If you look at a picture of the Municipality of Anchorage’s finances from 1982, you’ll see a startling number — the State of Alaska filled approximately 42% of the Municipality’s budget.
That isn’t the case anymore. Just look at the 2020 budget passed unanimously by the Assembly in November and it paints a very different picture, with both state and federal support only providing about 1.5% of our budget. The same is true for the capital side of the budget. Averaged out between 2005 and 2014, state capital spending within the Municipality was $85 million annually. Run that same calculation for 2015 to 2019, and that numbers drop to $4.5 million, or a 93.5% reduction.
That’s a story that many cities, towns and villages across the state can relate to, and it’s why we need to have a serious discussion in the Municipality. What do we want to look like in 2020 and into the future? What services are important to maintain? These are the questions we struggle with daily on the Assembly. It’s important now more than ever that we have a conversation with the community and engage in a dialogue to figure out our path forward.
That requires having a frank discussion about our fiscal situation. We won’t ever be able to rely on state spending like we did in the heydays. The Governor and leadership in the Alaska Legislature have made it clear – the days of state generosity to local governments is over. We must become more independent from the state and that means looking at new revenue options to fill our critical needs ourselves — because no one will do it for us.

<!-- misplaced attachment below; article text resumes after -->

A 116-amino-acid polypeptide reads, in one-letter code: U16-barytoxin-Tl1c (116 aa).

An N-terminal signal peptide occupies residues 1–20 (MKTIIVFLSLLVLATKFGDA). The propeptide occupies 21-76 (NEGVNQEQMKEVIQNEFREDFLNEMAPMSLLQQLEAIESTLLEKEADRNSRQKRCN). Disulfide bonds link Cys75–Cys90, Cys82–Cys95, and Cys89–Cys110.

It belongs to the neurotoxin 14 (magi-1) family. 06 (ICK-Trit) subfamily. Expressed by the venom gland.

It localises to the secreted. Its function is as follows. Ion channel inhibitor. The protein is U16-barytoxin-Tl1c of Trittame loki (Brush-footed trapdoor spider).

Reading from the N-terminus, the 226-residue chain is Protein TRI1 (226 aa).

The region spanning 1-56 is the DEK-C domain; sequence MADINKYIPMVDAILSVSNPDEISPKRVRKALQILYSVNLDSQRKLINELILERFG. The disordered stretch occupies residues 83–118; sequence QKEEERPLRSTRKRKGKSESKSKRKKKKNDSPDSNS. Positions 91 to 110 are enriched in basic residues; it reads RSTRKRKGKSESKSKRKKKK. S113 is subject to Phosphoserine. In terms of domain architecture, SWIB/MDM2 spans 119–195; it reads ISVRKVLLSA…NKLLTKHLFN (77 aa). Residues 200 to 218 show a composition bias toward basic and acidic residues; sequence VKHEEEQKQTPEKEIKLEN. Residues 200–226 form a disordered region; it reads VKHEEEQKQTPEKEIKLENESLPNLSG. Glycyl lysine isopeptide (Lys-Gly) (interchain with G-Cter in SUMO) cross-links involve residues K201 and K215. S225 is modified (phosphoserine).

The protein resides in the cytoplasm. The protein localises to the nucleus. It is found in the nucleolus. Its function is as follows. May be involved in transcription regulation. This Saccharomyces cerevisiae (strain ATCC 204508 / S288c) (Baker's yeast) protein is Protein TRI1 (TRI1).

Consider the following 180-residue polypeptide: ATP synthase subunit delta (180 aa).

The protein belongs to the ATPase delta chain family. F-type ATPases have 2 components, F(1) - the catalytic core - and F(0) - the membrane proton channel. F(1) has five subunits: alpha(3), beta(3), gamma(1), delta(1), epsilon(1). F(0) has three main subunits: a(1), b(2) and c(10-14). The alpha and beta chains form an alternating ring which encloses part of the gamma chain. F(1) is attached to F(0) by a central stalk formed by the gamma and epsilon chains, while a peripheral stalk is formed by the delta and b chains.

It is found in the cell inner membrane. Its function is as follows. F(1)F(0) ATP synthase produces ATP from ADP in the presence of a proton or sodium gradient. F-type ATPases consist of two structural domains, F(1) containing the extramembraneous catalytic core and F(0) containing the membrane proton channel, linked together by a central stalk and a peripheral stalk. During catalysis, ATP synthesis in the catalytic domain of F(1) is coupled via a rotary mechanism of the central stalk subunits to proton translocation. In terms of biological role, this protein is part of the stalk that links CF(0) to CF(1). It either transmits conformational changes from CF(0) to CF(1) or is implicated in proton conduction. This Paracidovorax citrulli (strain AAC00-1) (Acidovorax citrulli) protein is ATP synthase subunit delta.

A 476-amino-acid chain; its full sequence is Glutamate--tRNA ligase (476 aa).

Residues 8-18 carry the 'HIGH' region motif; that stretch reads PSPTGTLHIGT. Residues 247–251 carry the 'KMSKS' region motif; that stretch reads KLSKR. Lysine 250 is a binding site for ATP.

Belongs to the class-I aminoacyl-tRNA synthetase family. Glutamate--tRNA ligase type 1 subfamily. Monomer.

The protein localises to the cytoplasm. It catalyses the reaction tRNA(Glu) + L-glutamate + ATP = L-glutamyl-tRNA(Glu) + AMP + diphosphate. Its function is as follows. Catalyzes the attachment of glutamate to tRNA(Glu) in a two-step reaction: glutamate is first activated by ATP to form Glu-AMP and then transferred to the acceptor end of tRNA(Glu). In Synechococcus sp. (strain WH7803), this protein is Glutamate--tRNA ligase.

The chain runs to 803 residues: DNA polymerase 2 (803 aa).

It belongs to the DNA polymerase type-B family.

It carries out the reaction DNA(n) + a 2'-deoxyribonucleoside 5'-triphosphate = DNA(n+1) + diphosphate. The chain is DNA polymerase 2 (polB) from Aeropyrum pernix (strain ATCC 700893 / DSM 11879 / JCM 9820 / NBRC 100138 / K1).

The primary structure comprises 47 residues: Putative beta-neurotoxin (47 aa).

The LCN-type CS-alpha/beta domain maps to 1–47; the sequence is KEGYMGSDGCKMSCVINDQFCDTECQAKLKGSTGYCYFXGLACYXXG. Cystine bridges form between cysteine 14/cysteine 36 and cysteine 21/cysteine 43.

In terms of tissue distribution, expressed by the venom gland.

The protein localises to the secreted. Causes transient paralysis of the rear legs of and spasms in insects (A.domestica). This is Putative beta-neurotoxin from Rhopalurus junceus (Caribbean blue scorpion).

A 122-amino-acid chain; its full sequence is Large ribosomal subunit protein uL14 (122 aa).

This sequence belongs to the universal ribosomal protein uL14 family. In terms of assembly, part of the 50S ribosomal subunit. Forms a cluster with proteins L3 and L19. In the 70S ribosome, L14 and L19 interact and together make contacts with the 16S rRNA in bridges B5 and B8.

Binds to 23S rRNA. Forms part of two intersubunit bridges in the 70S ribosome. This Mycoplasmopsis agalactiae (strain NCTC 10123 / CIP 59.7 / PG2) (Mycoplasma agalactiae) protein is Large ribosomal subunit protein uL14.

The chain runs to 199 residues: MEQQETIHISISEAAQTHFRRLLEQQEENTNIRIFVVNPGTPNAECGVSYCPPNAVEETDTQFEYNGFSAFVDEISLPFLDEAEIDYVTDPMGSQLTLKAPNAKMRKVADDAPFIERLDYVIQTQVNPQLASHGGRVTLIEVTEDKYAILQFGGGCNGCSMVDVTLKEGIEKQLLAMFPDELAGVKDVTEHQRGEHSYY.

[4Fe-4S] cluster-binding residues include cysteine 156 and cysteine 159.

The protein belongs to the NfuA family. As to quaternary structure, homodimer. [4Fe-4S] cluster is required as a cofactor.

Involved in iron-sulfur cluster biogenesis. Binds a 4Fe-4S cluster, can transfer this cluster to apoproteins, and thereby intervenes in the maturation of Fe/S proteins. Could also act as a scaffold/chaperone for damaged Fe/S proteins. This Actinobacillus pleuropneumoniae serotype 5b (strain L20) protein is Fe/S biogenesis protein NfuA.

That’s why we are hosting a series of town halls from January 7 to 9 to begin this necessary conversation. We’ll have one town hall in each part of our community.
The Anchorage town hall will be on January 7, at 5:30pm at the Wilda Marston Theatre in the Loussac Library.
The Chugiak-Eagle River town hall will be on January 8, at 6pm at the Chugiak High School auditorium.
The Girdwood town hall will be on January 9, at 6:30pm at the Girdwood Community Room in the Community Center.
Each of these events will begin with a presentation on our current fiscal situation so everyone is working off the same sheet of music. After, each proposed tax measure currently being considered by the Assembly will have five minutes to give a quick overview of their proposal. We have three proposal before us right now — two versions of an alcohol sales tax and a general sales tax. We’ll end the town halls with public testimony and dialogue.
In the end, we have important decisions to make and a deadline quickly approaching. At the regular Assembly meeting of January 14, the Assembly will be considering whether to put any of these measures on the April 7 ballot. We’ll be hearing public testimony at that meeting and invite everyone who can to attend or email us in advance with your thoughts at email@example.com.
We must be in control of our destiny. This dialogue will be critical to informing our work and I encourage everyone to engage in the process.
Felix Rivera is the current Chair of the Anchorage Assembly. He was elected in 2017 to represent Midtown Anchorage.